Results 1 to 6 of 6
Correspondence, publications, manuscripts, photocopies of sketches and sketchbooks, photographs, sound recordings, and a videocassette related to the life and work of Archibald J. Motley, Jr., a painter known for his portraiture and scenes of urban life. Included are his handwritten manuscript "The Negro in Art," documentation of his numerous awards, including a Guggenheim Foundation grant, items related to exhibitions in
Correspondence, mimeographed and printed material, certificates, posters, phonograph records of speeches, minutes of meetings and conventions, scrapbooks, and other papers relating to activities of Mrs. Gaines, a leader in local, state, and national organizations of African American club women, Chicago social service organizations, and the Republican Party. Topics include the civil rights movement; her service as president of the National
Correspondence, political statements, newspaper clippings, four scrapbooks, and other materials of Joseph D. Bibb, a Chicago lawyer and newspaper columnist, an African American activist for equal rights and economic opportunity, and a state law enforcement official. Materials relate to the Republican Party, state corrections policies, and Bibb's work against racial discrimination. Scrapbooks contain articles Bibb wrote for the Pittsburgh Courier;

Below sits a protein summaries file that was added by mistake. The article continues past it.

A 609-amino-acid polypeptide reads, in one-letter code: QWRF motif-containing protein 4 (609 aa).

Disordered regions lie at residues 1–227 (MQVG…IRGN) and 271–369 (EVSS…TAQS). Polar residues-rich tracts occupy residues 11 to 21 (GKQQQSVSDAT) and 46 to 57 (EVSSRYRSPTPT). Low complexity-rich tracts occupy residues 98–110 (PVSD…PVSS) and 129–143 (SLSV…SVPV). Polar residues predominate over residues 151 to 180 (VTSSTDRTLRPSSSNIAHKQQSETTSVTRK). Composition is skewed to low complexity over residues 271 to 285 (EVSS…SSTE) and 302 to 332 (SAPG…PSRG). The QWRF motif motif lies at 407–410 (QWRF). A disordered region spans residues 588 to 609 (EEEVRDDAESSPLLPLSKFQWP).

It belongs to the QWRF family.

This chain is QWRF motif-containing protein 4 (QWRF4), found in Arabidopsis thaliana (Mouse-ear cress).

Biographical materials, correspondence, reports, published articles, newsletters, programs, newspaper clippings, photographs, scrapbooks, administrative documents, and other papers of Leonidas H. Berry, a Chicago African American gastroenterologist. The materials relate to various aspects of Berry's career, including the establishment and progress of his clinics for treatment of addiction to narcotics; his work at Provident Hospital (1935-1970), Michael Reese Hospital (ca. 1946),
Correspondence; newsletters, newspaper clippings, pamphlets, programs, and flyers; church and youth scrapbooks, a bank marketing expenses ledger; notebooks, speaker's notes, poems, jokes, song lyrics, etc.; and other papers of Moses M. Shaw, a Chicago businessman active in community and civil rights affairs in the Woodlawn neighborhood. Most of the collection relates to Shaw’s leadership of the Young People's Christian Union,
The Rev. J. H. Jackson visual materials contains black and white and color photographs and negatives from ca. 1920 until 1986. It contains special events Jackson attended and spoke at, including several of the Annual National Baptist Conventions and anniversary celebrations as pastor of Olivet Baptist Church, as well as Jackson with public figures such as former president Lyndon B.